During the past two weeks, I’ve been to three readings at bookstores. These events couldn’t have been more different from each other, but each was enjoyable and worthwhile and provided examples about how to handle my own upcoming debut launch just two weeks from now for my novel, Gina in the Floating World.
The first author, Stephanie Gayle (Idyll Hands), has become an old hand at book launches after producing three books in three years. By now, she has a following for her mystery series featuring a gay police chief, who moved from the city to run the department in a small Connecticut town. The day after Labor Day, her enthusiastic supporters filled a respectable number of seats in Porter Square Books. Dressed in a becoming floral dress, Stephanie, prepared as always (note—I have been to all three of her launches), made us laugh and made us think, as she discussed what she learned from her research about police procedurals. In her last launch, she had amusing t-shirt giveaways. Not this time. There was no expensive after-party. Not for a third book.
Two weeks later, the second author, Cheryl Suchors (48 Peaks, Hiking and Healing in the White Mountains), pulled out all the stops for her debut launch of her memoir, also at Porter Square Books. You have only one first time, right? Her guests filled up all the available chairs, spilling out into the aisles. After being introduced, Cheryl’s first word was “Wow.” Who wouldn’t be overwhelmed by all that love? But Cheryl radiating joy delivered a pitch perfect presentation, and even looked right at the audience rather than down at her book while “reading” passages from her memoir. “Wow,” I thought to myself. After the Q and A, the long line for having books signed formed. Cheryl showed up to applause at her after-party across the street at Christopher’s an hour later, her many guests having settled in to drink, chow down on the nibbles provided, and chat. Her husband and daughter were there to offer support and cheers. Cheryl is about to embark on an extensive tour.
This past Saturday, the third author, Louise Miller (The Late Bloomers'Club) gave a reading at Belmont Books two months after the publication of her book. What could be more appropriate than for Louise, a pastry chef herself, to have a cake-baking contest in honor of her cozy novel, set in Vermont and featuring cake-baking? Louise seemed completely at ease as she discussed her novel, read two passages, and took a few questions from the audience of about fifty people, including quite a few children. Then Louise and two other experienced cake-judgers sampled and rated the 20 competing cakes of all shapes, colors and sizes according to appearance, taste, and texture. (“Is it a ‘good bake,’ using the words of the popular “The Great British Baking Show?”) After a staff member removed each cake from the judging table, the audience members could sample the wares. I chatted with a contestant, whom I knew, right before Louise announced her as the winner!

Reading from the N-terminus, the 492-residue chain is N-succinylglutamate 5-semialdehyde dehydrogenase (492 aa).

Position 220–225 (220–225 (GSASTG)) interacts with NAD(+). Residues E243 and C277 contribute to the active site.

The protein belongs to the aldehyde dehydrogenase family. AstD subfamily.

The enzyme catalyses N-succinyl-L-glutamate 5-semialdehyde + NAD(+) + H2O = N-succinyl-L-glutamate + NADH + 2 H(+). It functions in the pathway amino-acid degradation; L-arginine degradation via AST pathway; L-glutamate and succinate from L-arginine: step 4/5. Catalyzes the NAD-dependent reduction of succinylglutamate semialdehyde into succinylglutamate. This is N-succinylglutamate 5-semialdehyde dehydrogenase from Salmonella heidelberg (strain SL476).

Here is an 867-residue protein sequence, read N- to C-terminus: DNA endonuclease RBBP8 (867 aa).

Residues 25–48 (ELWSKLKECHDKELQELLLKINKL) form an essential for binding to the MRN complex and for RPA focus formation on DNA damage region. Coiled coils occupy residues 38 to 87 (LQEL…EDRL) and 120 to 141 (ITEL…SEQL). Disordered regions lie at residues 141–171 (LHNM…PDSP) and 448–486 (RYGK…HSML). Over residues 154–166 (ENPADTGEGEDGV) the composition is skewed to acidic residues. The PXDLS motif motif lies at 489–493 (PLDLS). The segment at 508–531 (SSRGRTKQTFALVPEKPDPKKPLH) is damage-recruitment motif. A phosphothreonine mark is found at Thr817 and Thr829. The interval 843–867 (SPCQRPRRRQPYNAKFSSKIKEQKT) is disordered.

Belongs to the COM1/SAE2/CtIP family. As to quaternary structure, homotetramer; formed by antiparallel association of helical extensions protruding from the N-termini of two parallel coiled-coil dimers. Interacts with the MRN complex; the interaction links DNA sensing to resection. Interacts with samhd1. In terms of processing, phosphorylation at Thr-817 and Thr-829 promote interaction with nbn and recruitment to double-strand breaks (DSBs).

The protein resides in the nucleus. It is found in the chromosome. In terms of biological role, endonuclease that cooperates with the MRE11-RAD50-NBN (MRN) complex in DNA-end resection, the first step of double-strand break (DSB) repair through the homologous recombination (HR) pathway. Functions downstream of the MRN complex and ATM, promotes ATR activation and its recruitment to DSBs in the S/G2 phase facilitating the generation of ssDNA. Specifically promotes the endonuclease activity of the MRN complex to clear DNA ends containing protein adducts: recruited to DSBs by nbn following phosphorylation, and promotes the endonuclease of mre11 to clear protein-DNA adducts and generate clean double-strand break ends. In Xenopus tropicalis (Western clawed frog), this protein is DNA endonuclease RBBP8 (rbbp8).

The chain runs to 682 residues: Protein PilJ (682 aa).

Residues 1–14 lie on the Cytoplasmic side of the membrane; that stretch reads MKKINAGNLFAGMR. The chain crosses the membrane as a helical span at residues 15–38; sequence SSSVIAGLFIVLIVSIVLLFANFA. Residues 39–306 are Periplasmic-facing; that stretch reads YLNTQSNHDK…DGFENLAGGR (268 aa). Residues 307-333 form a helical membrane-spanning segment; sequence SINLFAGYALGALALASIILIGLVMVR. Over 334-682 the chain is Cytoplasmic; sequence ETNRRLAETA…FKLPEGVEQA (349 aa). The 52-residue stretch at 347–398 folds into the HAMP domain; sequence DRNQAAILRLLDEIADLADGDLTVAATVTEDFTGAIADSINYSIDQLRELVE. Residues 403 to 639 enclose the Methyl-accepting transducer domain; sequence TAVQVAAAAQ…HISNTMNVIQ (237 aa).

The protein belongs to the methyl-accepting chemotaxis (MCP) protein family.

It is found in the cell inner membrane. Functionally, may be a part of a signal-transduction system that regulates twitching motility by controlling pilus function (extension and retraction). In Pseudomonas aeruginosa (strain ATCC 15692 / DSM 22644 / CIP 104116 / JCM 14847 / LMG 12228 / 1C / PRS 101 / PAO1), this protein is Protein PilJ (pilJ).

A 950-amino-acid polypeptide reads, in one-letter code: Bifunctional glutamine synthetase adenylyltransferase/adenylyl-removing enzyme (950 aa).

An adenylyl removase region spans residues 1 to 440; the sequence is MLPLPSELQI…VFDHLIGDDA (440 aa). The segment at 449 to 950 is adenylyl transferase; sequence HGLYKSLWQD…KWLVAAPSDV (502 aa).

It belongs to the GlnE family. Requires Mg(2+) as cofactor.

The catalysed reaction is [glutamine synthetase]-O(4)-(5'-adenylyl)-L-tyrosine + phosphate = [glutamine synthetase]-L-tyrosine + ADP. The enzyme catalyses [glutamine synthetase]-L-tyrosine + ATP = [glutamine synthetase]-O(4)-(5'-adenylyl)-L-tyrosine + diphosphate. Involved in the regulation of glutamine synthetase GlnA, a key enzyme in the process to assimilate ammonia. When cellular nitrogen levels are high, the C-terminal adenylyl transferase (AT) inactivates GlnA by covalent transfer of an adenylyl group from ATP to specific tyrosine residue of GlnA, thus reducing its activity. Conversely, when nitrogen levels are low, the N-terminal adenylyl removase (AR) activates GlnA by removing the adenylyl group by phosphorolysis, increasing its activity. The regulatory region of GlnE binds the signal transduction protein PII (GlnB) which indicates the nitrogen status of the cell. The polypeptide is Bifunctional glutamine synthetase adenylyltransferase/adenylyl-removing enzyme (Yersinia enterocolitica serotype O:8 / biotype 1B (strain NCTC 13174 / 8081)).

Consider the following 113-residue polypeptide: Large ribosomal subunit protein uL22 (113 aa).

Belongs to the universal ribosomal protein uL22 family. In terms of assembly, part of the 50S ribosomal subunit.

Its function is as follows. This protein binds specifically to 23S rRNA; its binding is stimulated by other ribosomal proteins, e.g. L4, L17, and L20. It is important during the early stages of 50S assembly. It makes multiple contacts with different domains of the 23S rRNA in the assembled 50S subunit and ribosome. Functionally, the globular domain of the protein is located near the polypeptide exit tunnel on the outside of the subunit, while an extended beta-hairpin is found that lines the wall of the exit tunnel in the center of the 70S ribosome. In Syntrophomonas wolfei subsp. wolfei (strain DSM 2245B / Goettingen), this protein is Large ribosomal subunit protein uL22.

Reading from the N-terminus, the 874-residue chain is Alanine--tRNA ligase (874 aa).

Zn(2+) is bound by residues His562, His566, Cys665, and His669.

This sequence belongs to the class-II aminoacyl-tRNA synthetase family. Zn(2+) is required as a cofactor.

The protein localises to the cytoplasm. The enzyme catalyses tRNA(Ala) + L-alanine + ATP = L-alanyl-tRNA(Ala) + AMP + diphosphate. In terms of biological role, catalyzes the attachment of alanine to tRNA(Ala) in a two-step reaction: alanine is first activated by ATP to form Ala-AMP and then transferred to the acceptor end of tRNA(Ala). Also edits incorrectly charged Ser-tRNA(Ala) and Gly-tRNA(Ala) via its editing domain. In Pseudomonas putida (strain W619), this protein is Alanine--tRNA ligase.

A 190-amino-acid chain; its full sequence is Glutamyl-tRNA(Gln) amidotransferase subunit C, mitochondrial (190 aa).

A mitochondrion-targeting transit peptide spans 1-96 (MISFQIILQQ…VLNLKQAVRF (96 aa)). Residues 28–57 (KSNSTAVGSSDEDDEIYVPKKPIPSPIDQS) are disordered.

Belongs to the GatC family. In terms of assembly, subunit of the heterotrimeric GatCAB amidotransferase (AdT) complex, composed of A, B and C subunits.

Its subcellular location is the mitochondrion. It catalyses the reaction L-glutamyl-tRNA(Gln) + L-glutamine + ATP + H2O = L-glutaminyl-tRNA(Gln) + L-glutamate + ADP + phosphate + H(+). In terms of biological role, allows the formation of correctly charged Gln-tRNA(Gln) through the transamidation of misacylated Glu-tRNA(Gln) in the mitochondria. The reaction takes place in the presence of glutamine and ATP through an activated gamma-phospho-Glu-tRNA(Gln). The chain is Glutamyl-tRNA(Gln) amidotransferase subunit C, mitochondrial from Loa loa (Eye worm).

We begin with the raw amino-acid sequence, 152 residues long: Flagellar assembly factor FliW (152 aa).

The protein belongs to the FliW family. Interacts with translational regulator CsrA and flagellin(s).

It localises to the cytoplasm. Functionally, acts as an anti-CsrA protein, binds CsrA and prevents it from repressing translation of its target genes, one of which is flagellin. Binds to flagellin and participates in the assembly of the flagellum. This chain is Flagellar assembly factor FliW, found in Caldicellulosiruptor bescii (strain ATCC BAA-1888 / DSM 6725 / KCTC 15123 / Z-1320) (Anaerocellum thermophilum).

Here are my takeaways:
There is only one first time. Go all out—your friends want to honor this special moment in your life.
Dress for the occasion.
For fiction, provide a short summary of what it’s about.
Select several passages, showcasing different aspects of the book without giving anything away, but keep each to five minutes or less. (Don’t be afraid to change words here and there for clarity, add dialogue tags, delete phrases or sentences that may not be as clear when spoken as they are on the written page.)
Don’t just read—talk about one of more aspects of your book that you believe will appeal to your audience—themes, your writing journey, characters. Create a narrative thread to your presentation. Don’t just wing it!
Make people laugh, even if your book is dark (maybe especially if your book is dark).
Reveal some of yourself.
Practice, practice, practice! (It’s okay to have notes.)
Watch out for distracting physical habits when presenting. (Apparently, mine is swaying.)
Connect visually with your audience.
Stick your landing! End on an interesting note; don’t just fade away.
Save your longer thank-yous for the end, but ix-nay on the endless list of names a la the Oscars.
Repeat audience questions and then keep answers to the point.
For book signings, have one of your allies hand people post-its to write down the name of the person to whom the dedication will be made.
If it’s not your launch, shake things up a bit and offer something different to entice people to come (like the cake-baking contest)
Try to have fun.